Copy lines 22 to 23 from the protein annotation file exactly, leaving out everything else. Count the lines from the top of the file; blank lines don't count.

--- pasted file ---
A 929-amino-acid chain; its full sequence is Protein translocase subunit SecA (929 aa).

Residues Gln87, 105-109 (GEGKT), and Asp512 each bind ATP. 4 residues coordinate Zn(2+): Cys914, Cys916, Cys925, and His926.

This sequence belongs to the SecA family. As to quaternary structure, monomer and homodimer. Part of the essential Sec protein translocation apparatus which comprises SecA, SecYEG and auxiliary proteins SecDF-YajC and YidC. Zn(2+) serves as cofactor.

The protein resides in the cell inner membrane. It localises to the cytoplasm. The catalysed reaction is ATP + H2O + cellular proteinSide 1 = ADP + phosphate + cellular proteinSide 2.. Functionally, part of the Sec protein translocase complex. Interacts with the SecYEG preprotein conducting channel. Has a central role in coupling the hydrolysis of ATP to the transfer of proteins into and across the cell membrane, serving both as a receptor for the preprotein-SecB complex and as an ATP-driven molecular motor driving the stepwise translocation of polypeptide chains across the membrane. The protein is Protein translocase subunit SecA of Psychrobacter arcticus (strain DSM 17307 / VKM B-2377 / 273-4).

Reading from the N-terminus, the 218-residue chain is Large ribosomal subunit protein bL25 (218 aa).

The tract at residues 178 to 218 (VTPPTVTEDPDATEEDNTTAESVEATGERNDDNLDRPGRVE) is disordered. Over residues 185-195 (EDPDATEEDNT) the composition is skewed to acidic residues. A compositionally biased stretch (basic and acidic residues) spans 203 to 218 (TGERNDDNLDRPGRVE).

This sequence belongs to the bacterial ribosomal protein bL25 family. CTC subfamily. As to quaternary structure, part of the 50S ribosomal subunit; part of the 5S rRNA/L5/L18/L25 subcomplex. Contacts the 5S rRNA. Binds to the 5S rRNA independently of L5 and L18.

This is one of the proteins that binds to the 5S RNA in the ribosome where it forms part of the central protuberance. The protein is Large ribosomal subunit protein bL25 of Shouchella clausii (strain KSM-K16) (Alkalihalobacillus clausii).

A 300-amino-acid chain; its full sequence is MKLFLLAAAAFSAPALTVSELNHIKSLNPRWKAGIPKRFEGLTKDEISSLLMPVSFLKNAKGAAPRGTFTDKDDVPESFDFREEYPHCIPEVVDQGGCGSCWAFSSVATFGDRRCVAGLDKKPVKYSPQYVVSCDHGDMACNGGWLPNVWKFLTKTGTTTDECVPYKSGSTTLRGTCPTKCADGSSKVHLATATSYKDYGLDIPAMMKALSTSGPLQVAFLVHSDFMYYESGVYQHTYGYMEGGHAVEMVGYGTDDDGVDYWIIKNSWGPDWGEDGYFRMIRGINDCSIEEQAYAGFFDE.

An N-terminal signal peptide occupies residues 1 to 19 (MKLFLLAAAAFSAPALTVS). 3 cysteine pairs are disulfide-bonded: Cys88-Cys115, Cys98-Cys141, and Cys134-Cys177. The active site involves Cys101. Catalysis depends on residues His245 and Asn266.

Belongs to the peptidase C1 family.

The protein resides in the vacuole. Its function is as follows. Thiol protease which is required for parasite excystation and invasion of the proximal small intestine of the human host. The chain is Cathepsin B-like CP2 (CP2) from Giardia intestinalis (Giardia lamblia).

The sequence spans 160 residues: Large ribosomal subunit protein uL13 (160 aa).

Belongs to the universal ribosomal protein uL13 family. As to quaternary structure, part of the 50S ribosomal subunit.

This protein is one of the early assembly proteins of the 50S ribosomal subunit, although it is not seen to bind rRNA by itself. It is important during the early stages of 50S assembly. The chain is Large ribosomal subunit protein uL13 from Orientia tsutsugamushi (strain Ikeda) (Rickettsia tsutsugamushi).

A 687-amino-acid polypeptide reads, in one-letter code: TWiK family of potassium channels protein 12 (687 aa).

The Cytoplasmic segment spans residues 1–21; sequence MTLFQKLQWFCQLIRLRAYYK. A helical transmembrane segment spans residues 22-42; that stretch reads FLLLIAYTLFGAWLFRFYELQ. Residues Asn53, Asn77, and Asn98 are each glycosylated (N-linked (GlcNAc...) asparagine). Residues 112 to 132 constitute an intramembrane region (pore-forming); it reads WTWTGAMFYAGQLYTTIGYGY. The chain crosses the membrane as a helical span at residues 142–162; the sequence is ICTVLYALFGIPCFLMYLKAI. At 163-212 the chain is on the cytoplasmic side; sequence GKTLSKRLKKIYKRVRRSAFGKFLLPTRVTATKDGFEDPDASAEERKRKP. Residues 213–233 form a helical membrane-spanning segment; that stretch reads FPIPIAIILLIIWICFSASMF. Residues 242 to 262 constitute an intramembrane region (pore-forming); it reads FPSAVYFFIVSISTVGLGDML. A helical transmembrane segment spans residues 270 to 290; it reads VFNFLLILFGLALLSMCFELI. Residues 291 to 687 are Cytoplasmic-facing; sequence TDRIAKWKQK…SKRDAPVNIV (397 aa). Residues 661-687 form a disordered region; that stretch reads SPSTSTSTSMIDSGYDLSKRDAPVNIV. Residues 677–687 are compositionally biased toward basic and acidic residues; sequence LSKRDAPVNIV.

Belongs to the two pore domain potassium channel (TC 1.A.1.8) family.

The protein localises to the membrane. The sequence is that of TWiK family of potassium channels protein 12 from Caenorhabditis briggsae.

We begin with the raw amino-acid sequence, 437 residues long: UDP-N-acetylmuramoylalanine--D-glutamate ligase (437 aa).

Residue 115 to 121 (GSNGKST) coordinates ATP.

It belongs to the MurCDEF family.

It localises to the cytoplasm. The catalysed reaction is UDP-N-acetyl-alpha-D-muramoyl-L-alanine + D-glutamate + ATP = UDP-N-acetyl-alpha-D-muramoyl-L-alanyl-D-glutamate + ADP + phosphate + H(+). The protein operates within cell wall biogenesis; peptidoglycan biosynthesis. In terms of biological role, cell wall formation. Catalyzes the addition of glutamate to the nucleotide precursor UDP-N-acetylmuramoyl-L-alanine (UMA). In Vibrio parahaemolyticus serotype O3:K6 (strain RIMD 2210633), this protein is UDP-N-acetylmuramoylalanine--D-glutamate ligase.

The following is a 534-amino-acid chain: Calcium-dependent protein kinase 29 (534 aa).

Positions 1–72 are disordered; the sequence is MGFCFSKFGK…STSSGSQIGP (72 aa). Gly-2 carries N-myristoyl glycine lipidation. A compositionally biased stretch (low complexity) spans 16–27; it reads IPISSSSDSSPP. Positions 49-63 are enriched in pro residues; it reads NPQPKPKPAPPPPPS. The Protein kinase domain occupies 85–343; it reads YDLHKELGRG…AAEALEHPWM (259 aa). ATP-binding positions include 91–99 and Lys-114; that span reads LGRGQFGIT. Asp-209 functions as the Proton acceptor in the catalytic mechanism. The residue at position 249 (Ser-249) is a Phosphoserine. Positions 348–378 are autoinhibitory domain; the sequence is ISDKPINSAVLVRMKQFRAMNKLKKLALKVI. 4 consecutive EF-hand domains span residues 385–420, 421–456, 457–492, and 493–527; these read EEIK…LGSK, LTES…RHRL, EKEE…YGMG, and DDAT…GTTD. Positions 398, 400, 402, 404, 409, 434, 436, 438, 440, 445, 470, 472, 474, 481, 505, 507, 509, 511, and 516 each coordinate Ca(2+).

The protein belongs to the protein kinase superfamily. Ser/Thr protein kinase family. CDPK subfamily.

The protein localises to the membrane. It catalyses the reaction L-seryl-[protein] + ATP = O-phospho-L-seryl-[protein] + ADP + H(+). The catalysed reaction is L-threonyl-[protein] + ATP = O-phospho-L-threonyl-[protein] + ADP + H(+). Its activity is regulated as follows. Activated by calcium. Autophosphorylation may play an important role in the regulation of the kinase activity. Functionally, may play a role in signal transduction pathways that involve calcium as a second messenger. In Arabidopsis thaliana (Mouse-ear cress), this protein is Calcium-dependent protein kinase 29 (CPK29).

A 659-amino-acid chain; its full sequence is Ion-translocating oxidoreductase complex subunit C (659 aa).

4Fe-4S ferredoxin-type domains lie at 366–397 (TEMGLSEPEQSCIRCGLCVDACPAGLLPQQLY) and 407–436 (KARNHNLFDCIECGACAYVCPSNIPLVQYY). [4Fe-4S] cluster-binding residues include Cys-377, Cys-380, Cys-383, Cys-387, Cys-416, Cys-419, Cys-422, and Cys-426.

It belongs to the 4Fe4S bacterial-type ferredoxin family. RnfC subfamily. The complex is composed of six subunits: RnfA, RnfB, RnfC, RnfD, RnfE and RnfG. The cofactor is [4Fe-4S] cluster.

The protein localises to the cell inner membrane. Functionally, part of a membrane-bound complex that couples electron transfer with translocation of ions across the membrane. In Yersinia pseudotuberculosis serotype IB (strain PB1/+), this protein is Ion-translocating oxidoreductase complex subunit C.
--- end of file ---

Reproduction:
It belongs to the MurCDEF family.

It localises to the cytoplasm. The catalysed reaction is UDP-N-acetyl-alpha-D-muramoyl-L-alanine + D-glutamate + ATP = UDP-N-acetyl-alpha-D-muramoyl-L-alanyl-D-glutamate + ADP + phosphate + H(+). The protein operates within cell wall biogenesis; peptidoglycan biosynthesis. In terms of biological role, cell wall formation. Catalyzes the addition of glutamate to the nucleotide precursor UDP-N-acetylmuramoyl-L-alanine (UMA). In Vibrio parahaemolyticus serotype O3:K6 (strain RIMD 2210633), this protein is UDP-N-acetylmuramoylalanine--D-glutamate ligase.